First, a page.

Full Access to Scott Montgomery
In a perfect world, on-premise storage infrastructure is refreshed every five years. That timeframe isn’t realistic for law enforcement agencies. The benefit of using cloud resources is that it removes the need to buy all new hardware. As a cloud services provider, AWS handles the refresh so that organizations always have the latest storage and pay for only what they need.
Often backup systems in agencies take the form of a NAS device underneath someone’s desk. In the event of a natural disaster, everything would be lost. Even if the backup wasn’t destroyed, there may not be access to it, and the operation would be down. With cloud storage, mission-critical systems can continue to operate simply because the system is in a separate location.
[01:03] Profile of this episode’s guests: Scott Montgomery – Law Enforcement and School Safety Leader at Amazon Web Services (AWS)
- Scott grew up in a cop family. His father retired with 44 years in law enforcement.
- At 30, Scott began his career as a law enforcement officer.
- He was hired by a small agency where he lives in Washington state, where the limited resources positioned him to need to learn a little about everything.
[04:21] Scott’s career transition from law enforcement to the private sector
- Scott’s law enforcement career began as typical and not technology-focused. He started as a patrol officer, did the field training officer program, then went into the traffic unit.
- He was a SWAT sniper for seven years, where he was happily working four days a week with three-day weekends.
- A former colleague met with Scott about a job opportunity and gave the boss Scott’s name.
- The position was for a one-year contract with Microsoft as the program manager for a new initiative called the Microsoft Advanced Patrol Platform.
- The goal was to build the police car of the future using technology and existing vehicles.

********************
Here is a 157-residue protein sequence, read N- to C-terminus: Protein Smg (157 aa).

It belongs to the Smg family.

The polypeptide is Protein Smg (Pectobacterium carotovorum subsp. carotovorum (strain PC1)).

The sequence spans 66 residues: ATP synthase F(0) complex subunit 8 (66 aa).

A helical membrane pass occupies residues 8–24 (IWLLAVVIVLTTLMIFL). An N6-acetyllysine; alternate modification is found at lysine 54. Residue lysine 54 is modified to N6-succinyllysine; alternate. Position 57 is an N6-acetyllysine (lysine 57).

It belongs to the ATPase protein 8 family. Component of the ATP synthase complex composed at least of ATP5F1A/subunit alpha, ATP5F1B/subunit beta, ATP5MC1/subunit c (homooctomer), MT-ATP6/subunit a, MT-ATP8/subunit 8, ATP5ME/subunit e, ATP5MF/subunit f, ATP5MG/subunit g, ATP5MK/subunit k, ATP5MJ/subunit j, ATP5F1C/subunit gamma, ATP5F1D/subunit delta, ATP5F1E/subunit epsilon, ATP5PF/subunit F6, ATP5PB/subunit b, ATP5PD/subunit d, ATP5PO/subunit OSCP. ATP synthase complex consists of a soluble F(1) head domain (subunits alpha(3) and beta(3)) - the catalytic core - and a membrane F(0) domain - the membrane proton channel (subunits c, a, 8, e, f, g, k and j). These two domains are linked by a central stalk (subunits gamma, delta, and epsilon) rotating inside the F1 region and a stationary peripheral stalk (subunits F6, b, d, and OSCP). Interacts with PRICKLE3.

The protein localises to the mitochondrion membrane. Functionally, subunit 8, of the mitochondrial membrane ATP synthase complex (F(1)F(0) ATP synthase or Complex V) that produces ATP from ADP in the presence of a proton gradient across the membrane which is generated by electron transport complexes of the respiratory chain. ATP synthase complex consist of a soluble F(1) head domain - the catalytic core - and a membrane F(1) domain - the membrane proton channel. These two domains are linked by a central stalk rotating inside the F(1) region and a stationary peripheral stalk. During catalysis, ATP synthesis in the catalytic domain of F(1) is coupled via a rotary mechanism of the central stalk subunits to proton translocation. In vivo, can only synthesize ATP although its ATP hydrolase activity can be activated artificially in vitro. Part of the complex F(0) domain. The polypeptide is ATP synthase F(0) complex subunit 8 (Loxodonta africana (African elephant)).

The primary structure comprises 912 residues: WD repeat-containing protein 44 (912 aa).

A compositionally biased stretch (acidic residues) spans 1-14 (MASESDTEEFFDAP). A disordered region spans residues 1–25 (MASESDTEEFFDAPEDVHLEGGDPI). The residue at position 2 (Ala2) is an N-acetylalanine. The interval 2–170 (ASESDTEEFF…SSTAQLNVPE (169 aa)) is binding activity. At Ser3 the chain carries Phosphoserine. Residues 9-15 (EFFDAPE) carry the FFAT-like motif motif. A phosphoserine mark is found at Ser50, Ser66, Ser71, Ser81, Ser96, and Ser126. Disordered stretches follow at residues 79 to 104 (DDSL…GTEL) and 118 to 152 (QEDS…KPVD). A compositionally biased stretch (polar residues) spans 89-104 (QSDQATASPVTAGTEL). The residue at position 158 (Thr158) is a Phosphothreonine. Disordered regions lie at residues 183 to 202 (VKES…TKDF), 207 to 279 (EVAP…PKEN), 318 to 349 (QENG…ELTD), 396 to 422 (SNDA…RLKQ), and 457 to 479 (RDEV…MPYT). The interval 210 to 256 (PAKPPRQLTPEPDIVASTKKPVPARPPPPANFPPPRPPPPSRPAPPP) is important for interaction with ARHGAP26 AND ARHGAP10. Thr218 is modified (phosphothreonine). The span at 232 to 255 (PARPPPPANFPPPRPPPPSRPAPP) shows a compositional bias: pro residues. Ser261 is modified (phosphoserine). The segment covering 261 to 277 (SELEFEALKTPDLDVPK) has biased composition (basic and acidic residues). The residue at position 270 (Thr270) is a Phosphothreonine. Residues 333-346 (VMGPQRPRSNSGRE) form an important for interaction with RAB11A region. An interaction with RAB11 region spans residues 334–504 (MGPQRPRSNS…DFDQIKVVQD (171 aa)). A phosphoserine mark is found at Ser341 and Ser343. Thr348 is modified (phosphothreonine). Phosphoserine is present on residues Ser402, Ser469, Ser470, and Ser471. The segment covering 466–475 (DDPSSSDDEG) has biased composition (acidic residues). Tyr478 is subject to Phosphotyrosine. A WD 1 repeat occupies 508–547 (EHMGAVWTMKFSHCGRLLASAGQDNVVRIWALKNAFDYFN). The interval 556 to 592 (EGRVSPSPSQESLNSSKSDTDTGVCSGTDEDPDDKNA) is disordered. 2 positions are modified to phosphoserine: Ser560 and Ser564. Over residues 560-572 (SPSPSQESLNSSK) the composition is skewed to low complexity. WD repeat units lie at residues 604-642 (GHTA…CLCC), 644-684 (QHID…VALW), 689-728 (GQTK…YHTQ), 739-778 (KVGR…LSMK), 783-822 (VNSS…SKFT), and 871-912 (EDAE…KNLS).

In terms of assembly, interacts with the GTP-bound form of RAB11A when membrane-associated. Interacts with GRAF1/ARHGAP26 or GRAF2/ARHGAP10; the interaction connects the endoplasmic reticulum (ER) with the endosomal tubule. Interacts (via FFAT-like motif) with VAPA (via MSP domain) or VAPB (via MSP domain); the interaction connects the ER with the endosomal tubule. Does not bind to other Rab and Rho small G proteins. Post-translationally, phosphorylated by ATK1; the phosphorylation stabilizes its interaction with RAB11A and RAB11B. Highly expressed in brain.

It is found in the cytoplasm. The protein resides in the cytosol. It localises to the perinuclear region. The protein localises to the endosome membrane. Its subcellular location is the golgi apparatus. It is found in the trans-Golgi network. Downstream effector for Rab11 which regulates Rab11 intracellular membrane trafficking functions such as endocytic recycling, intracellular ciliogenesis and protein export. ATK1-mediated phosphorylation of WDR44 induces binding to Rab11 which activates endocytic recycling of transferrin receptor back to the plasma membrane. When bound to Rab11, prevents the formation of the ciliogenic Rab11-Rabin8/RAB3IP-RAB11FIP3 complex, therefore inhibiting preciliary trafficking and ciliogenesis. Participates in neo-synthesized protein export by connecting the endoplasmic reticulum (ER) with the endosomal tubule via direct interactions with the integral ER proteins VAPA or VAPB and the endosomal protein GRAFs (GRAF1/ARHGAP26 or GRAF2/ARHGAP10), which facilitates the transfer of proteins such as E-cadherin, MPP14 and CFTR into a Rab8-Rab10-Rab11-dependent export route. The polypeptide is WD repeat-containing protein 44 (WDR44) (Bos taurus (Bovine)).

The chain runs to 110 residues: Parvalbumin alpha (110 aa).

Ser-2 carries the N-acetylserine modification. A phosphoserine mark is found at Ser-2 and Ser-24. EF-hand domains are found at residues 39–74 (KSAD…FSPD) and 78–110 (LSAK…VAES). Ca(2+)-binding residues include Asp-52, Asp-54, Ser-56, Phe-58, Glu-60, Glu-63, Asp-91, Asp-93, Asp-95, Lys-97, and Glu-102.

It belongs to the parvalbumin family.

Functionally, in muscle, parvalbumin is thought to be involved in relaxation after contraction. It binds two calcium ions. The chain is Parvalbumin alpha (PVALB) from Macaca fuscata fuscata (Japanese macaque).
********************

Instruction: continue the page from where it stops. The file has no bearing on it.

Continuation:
- Scott loved helping his community and couldn’t turn down the opportunity to widen his sphere of influence globally.
[09:11] Scott’s role at AWS and the services provided
- AWS operates data centers all over the world – the cloud
- AWS has a team that focuses on nothing but the justice and public safety lifecycle. Scott runs everything law enforcement from post-911 call until the officer drops someone off at a custody facility and all the technology that lands inside that realm.
- AWS works with partners who are bringing solutions to agencies. When an agency has an idea for analytics they’d like to run, AWS connects partners with agencies to find solutions.
- AWS’ mission is to be the most customer-obsessed company on the planet. They start with the customer’s needs and then work backward to create a solution.
[16:18] Disaster recovery vulnerabilities for law enforcement agencies
- One of the first questions AWS asks when working with a law enforcement agency is: What is your disaster recovery policy?
- For many agencies, the backup is in a NAS underneath a desk. If anything happened to that device, there would be no more backup.
- Usually, the backup is kept on location. If a natural disaster happens, the operation will go down because there is no access. Cloud storage allows mission-critical systems to stay up during disasters.
- Ransomware isn’t as critical of a situation with cloud storage because the data is backed up somewhere else.
[20:55] Cloud storage security and why it’s safe for use by government and industry
- In the past, the industry standard of security was focused on knowing who had potential access to information and ensuring those people had background checks so the information was safe.
- AWS decided that cloud service provider employees shouldn’t have access to an agency’s data, so the organization changed how it built its hardware.
- AWS created the Nitro System, which is in all of its data centers all the way down to the chip layer so that no AWS employee has physical or logical access to data. AWS employees do not have access regardless of whether the data is CJIS or family photos.
[25:23] Advantages of using cloud technology for digital forensics
- ArtifactIQ by Grayshift is a cloud analytics solution hosted by AWS for law enforcement detectives and investigators.
- Rather than needing to wait on a backlog for a phone to be analyzed, millions of algorithms can be run in seconds.
- Investigators can still be on the scene and immediately use data from an extraction.
- Agencies across the country are being asked to do more with less. A device that can work so quickly is a force multiplier for investigators and officers.
[31:24] Hurdles agencies face when adopting cloud technology
- Law enforcement agencies are on budget cycles that aren’t set up to work with operational expenses rather than capital expenses.
- AWS is working on solutions with agencies so that they understand how procuring cloud services is different.
- As technology adapts, government and law enforcement agencies will need to adapt.